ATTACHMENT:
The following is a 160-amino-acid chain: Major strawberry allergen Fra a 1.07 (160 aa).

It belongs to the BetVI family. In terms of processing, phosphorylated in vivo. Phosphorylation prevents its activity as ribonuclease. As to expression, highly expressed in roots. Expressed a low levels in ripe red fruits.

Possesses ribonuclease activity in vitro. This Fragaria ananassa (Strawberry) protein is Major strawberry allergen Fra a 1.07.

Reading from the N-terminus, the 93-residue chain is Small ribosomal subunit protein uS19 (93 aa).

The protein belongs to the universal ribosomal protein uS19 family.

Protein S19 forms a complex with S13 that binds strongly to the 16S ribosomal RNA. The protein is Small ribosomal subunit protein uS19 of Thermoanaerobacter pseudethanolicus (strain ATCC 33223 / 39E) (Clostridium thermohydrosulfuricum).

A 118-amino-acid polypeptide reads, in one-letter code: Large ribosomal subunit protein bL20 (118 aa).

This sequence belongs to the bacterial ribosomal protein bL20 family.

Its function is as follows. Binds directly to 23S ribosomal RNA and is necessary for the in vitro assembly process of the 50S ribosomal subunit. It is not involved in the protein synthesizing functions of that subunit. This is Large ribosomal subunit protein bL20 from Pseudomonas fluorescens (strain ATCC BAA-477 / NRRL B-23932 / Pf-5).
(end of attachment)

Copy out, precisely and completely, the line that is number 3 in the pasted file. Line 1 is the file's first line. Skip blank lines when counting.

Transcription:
Possesses ribonuclease activity in vitro. This Fragaria ananassa (Strawberry) protein is Major strawberry allergen Fra a 1.07.